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Read for Pleasure Makes the Case for Used Book Sales v....

I love reader blogs and whenever one links to us, I go and check them out. Read for Pleasure began blogging this summer. She has an affinity for numbers, statistics, and, most importantly, books. RfP, as she is known in the commenting world, published a Used v. New article last week on her blog. It was an insightful column with interesting facts and insights. I asked whether I could reprint it at Dear Author and she graciously said yes.

* * * first started selling used books in 2002. It was a huge success. By 2004, 67% of used books sales were online–a higher percentage than any other product category. (Only 12.7% of new books sales were online.)

The Author’s Guild urged its members to de-link Amazon in protest, and sent an open letter to Jeff Bezos, CEO of Amazon:

If your aggressive promotion of used book sales becomes popular among Amazon’s customers, this service will cut significantly into sales of new titles, directly harming authors and publishers.
April 9, 2002

Bezos in turn emailed Amazon’s used booksellers:

We’ve found that our used books business does not take business away from the sale of new books. In fact, the opposite has happened. Offering customers a lower-priced option causes them to visit our site more frequently, which in turn leads to higher sales of new books while encouraging customers to try authors and genres they may not have otherwise tried. In addition, when a customer sells used books, it gives them a budget to buy more new books.
April 14, 2002

In 2005, a group of economists studied Amazon’s sales data to see whether online used book sales were in fact cannibalizing new book sales. The answer was mostly no. Bezos’ email appears to be accurate.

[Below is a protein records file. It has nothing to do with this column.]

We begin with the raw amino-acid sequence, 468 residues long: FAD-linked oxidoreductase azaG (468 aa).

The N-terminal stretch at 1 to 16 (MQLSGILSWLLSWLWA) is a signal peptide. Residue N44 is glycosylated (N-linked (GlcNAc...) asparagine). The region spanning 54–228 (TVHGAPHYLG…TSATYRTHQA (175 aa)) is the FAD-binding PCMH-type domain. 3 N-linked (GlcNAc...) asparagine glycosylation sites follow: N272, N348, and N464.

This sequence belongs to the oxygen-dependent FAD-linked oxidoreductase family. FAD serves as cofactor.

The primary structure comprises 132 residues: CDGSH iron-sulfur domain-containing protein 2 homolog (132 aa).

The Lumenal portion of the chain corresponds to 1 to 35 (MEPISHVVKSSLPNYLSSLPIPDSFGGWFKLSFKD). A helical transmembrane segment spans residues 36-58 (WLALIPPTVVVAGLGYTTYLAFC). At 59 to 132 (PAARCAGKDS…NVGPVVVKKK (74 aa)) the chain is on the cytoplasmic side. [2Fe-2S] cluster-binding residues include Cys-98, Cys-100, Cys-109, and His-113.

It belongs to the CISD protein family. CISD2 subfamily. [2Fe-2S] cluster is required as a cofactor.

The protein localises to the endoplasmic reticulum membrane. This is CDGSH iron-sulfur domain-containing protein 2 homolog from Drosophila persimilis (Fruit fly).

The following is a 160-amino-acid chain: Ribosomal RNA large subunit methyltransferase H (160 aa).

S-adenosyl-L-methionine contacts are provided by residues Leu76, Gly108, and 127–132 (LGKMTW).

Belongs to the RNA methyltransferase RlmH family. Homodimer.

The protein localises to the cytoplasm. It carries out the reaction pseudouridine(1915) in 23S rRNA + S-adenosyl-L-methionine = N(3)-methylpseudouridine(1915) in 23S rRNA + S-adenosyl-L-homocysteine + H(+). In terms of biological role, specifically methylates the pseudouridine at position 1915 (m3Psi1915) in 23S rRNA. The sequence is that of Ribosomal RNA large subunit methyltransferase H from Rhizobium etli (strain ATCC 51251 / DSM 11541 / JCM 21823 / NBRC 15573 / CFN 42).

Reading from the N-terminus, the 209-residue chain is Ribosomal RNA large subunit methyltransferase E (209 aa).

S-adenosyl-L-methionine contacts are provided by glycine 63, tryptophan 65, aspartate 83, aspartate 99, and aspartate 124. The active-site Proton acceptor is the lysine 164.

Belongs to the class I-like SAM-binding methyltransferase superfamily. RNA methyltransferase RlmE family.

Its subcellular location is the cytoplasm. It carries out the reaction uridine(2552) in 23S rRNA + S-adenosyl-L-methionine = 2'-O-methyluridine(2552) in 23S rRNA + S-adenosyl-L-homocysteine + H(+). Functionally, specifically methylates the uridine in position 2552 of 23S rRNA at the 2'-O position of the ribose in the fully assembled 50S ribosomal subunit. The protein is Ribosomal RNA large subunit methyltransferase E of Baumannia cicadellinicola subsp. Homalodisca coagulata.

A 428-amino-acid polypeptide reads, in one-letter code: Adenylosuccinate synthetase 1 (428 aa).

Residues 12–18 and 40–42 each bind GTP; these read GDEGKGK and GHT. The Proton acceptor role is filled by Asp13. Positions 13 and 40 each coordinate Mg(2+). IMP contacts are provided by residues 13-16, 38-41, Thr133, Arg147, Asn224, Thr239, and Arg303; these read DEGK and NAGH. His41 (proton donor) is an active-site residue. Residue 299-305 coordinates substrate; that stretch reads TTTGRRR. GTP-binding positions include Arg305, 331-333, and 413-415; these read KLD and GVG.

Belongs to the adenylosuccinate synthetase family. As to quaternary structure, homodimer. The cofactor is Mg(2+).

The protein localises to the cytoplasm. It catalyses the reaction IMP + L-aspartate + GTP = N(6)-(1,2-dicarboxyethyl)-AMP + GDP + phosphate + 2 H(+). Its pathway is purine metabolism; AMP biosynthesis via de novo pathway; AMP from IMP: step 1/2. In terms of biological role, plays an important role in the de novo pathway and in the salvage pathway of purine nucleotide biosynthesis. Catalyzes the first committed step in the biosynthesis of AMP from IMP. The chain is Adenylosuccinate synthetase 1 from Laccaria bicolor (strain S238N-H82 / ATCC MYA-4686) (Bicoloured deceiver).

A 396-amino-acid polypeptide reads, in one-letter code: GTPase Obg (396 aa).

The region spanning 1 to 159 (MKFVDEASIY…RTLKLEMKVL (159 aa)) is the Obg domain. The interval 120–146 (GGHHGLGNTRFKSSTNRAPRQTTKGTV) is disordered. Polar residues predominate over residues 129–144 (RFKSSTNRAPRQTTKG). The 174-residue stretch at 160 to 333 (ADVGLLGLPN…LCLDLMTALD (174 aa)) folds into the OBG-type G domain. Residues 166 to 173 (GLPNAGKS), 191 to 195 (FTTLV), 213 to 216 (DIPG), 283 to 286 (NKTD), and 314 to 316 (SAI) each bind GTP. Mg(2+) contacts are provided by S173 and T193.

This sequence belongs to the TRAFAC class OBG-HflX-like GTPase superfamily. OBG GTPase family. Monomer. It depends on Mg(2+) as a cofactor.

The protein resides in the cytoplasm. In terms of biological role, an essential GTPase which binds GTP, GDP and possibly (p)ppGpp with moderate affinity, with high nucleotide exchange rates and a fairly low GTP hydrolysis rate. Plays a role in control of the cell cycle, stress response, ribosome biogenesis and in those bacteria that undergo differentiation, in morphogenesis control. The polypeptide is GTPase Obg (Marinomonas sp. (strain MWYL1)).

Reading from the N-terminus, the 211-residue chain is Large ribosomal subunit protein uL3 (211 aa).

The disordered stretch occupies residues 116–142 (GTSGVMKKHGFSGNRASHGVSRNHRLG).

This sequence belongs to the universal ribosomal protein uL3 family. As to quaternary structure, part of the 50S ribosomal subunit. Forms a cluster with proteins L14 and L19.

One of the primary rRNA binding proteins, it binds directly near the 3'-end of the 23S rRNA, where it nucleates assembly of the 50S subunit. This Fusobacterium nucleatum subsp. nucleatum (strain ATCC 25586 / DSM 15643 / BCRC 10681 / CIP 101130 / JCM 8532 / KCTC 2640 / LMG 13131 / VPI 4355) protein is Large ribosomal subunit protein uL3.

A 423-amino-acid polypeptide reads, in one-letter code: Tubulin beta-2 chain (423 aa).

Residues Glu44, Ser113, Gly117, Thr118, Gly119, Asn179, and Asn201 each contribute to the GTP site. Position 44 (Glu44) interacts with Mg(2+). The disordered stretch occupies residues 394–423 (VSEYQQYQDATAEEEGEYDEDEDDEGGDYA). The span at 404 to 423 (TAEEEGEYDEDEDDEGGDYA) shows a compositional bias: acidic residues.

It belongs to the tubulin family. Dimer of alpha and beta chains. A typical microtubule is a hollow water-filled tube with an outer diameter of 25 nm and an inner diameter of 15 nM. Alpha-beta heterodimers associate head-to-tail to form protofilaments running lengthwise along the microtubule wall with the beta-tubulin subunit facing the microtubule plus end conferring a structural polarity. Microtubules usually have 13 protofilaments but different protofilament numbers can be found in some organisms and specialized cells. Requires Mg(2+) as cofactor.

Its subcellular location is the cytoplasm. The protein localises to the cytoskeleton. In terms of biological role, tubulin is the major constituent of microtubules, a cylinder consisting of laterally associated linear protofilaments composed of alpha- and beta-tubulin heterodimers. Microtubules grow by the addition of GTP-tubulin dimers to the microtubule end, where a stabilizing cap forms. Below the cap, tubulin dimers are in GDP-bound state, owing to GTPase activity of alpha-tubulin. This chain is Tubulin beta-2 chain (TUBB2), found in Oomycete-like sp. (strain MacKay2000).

If you like numbers

In 2004, only 3% of general-interest book sales were used. In-store used book sales are flat, but online used sales have climbed. Which means that used book sales used to be less than 3% of the book market.

The economic analysis found that of all used book sales on Amazon, only 16% replaced new book purchases. (That’s 16% of 3% of total book sales. Half a percent.)

The remaining 84% of used book sales apparently would not have occurred at Amazon’s new book prices.

In other words, 84% of used book sales represent an increase in readership.

Under status quo pricing, retailers (both new and used) should benefit from the used market, but publishers would lose money–$45.05 million out of publishers’ pockets (0.3% of publishers’ 2003 gross profits). However, the economists also found that publishers could compensate by raising new book prices slightly. Furthermore, they found that if publishers raised new-book prices by 10%, used book sales would increase by less than 1% (that’s 1% of 3% of the book market).

Hal Varian (a big name in economics) is a fan of the economic analysis. He points out that Amazon would lose money if their used book sales displaced too many of their new book sales:

According to the researchers’ calculations, Amazon earns, on average, $5.29 for a new book and about $2.94 on a used book. If each used sale displaced one new sale, this would be a less profitable proposition for Amazon.

Of course the balance of new/used isn’t as critical for Amazon as for publishers and authors, because Amazon makes some money on every book sale, including used. Basically Amazon has the same profit problem as publishers, but to a lesser degree.

The economists’ conclusions probably look callous to authors and publishers. They aren’t interested in where the losses happen; in their macro-scale view the publishers’ losses are more than offset by the consumers’ benefits (more competitive pricing, more products to choose from).